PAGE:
Deep desert XP-ocalypse averted as Reg man returns
PLUS: We learn how to cook BUDGIES
Yesterday was day three of my XP-ocalypse aversion mission to upgrade the PCs at the remote Wirliyatjarrayi Learning Centre.
The day started with the dew on the ground and the desert sun struggling to penetrate a low, hazy, layer of cloud. The air was just a tad sticky and I wondered if it might rain. I hoped not: the road to the remote community of Willowra is treacherous enough without water flowing over the several creek beds it crosses.
What I was coming to appreciate, on my third day in the desert, is that there's water out there. Just not accessible water. Why else would a small frog have hopped across the doorstep of the house I was staying in? And why would the desert sport the occasional small flower, and many tendrils of new grass running down the side of the road bother, if not for the presence of some H2O?
But I digress. On my return to the Learning Centre my first task was to pull the spare PCs out of the store rooms. One was needed to replace a dead PC. The other needed an upgrade to Windows 7 against the day it would be pressed into service.
The new PCs came out of their boxes in a shower of crusty insect shells. Which was pleasant.
By now I had a routine down pat. Install Windows. Install anti-virus. Install WiFi driver. Go online. Update anti-virus. Run Windows update from WSUS offline DVD. Install apps. Validate Windows and Office.
As I was scooted around the Learning Centre on my chair, the cloth book workshop continued. One of the women in attendance brought in a budgerigar. I made inquiries: it was a baby and had been found in a creek bed outside town.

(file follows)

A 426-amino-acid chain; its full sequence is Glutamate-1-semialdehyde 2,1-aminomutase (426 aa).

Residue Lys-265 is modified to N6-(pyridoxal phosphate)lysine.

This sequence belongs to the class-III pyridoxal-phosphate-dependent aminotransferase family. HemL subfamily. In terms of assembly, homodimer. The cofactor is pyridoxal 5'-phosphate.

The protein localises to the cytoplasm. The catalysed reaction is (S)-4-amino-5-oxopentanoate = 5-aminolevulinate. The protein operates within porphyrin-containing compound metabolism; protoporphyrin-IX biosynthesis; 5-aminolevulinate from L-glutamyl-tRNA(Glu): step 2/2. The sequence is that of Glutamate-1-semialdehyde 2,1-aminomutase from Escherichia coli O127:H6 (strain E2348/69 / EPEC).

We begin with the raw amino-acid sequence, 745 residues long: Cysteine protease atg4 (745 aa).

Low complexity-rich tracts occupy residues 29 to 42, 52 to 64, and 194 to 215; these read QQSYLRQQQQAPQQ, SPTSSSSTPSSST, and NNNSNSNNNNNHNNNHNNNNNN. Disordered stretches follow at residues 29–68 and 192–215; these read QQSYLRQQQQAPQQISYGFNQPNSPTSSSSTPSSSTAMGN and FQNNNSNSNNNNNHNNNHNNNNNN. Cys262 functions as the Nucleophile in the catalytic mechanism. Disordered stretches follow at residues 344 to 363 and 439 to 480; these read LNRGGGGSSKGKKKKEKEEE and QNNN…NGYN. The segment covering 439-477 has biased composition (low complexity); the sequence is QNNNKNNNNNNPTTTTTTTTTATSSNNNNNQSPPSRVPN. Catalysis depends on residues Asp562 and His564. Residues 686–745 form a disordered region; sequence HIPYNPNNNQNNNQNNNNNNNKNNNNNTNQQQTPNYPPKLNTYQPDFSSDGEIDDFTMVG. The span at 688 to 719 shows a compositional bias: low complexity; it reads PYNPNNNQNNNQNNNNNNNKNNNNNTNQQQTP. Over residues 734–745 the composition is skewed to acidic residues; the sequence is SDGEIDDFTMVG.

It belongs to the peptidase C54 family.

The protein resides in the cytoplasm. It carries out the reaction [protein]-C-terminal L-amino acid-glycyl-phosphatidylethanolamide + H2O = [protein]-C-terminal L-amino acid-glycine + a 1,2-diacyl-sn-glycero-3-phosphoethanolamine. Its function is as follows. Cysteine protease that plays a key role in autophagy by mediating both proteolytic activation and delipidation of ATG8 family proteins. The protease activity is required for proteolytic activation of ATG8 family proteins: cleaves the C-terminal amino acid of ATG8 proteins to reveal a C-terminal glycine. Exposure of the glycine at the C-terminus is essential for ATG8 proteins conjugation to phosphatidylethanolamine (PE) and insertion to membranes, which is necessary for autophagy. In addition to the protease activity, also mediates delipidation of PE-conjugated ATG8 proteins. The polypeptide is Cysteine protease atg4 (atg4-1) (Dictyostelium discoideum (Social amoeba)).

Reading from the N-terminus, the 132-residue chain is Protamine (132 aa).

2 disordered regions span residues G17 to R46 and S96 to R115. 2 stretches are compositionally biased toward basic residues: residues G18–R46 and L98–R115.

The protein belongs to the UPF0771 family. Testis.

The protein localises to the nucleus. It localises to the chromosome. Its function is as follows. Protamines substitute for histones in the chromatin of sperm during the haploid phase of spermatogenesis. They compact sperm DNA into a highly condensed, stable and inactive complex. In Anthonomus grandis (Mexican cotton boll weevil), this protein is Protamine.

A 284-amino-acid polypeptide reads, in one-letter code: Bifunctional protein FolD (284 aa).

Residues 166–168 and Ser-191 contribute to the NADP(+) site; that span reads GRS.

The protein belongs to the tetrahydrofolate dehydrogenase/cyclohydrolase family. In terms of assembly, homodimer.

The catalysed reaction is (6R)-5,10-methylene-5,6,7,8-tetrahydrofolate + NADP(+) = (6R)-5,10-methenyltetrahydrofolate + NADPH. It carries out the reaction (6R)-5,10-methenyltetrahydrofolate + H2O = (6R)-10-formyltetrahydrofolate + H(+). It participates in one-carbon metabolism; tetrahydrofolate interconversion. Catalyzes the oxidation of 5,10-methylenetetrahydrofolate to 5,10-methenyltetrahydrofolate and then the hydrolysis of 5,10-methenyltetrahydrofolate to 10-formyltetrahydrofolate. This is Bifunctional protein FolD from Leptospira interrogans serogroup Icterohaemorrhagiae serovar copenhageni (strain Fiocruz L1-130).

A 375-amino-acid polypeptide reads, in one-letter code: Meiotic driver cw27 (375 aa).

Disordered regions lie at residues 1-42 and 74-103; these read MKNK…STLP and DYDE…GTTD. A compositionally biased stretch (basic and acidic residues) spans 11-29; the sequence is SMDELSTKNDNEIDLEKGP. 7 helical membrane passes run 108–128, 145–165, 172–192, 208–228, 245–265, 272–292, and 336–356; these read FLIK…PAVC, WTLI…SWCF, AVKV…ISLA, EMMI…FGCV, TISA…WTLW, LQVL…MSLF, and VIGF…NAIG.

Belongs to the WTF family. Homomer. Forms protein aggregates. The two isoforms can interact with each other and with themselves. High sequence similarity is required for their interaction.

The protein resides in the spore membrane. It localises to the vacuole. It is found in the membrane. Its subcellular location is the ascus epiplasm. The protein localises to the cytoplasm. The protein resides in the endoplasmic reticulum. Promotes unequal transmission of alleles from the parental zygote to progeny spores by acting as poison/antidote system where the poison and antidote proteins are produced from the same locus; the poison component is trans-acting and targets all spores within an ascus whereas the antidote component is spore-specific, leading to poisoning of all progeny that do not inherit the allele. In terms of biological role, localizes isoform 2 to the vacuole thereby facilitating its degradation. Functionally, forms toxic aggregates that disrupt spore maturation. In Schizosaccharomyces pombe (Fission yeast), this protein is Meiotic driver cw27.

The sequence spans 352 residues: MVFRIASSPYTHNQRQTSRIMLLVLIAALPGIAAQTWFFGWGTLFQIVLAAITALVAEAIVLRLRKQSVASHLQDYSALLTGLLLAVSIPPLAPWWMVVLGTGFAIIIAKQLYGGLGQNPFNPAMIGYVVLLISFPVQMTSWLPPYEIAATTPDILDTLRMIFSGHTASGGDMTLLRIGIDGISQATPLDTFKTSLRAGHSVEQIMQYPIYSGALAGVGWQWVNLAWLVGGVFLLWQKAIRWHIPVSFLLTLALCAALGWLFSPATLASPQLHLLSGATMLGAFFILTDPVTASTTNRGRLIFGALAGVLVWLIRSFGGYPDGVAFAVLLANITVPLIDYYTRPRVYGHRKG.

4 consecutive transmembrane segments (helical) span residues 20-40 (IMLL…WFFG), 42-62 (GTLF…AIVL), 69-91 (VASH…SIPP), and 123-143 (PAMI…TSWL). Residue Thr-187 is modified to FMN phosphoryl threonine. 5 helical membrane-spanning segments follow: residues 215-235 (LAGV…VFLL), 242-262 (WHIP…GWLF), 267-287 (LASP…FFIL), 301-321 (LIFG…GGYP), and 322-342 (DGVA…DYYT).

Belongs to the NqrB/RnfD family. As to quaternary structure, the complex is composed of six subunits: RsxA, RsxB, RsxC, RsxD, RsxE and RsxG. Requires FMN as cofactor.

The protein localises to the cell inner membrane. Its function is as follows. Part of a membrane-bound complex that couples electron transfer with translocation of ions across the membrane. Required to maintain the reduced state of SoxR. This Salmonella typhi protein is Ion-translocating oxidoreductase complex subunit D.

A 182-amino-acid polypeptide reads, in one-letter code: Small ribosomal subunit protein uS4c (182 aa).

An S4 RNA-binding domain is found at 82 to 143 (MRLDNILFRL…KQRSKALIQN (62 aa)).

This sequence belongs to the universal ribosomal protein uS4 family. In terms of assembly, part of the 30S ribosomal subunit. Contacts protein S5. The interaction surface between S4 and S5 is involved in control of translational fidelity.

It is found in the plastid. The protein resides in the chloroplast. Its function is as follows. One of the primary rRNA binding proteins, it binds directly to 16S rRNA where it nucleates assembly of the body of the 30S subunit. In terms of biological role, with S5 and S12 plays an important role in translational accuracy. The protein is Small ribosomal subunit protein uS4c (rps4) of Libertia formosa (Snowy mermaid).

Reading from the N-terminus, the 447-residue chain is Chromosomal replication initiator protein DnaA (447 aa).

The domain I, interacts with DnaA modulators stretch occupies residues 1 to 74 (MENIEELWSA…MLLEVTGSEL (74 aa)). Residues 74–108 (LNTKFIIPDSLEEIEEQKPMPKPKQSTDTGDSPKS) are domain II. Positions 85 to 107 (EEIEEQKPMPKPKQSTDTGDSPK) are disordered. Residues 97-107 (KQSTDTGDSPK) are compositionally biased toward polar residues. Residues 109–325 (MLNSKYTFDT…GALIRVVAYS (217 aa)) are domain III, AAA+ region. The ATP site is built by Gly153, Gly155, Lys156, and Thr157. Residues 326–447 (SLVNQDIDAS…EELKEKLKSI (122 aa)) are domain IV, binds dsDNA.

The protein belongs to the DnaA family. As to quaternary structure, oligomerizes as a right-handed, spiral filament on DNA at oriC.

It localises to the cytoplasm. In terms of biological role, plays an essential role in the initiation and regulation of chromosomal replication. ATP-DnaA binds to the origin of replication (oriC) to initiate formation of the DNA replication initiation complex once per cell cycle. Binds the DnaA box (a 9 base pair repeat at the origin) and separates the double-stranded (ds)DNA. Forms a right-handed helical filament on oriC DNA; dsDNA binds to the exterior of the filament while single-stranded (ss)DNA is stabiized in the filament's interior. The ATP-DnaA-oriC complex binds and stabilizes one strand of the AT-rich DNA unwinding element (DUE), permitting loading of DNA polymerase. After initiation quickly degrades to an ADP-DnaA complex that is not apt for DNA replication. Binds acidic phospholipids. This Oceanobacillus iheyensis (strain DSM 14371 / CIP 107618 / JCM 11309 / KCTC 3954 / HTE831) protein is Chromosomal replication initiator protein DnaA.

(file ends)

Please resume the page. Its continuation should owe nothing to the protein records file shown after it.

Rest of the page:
It was also probably destined to become someone's dinner.
I asked locals how to cook a budgie? The recipe is simple: pull out the feathers and throw it on a fire. Then eat when cooked.
I wasn't game to ask how the poor creature would be sent to budgie heaven. The one I saw was so trusting of humans that it would not have been hard to commit an act of violence upon it. I did learn there's no need to remove the viscera before eating.
Learning that budgies are on the menu in Willowra was a shock. Yet the signs of moisture I'd seen in the early morning had long since burned away. By 10:00 AM the sun was high in the sky, a wind was blowing and the temperature had reached the mid-thirties celsius. Those conditions prevail for weeks and living in them means taking nourishment where you can.
To my soft, city-bred sensibilities, budgies are pets and knowing the small creature was not long for this world was confronting. In Willowra, budgies are a resource locals have been using for untold years. Continuing to do so means one aspect of the Walpiri peoples' culture endures.
But it also became clear to me on this trip that that internet access is becoming an increasingly important local resource. Kerrie, the centre's usual operator, was not able to be in Willowra on this trip. In her absence and during my work the computers were off-limits. This was a problem because people came in needing to pay their bills. There's no bank in Willowra and the mail plane only comes once a week, so doing so online was their preferred method.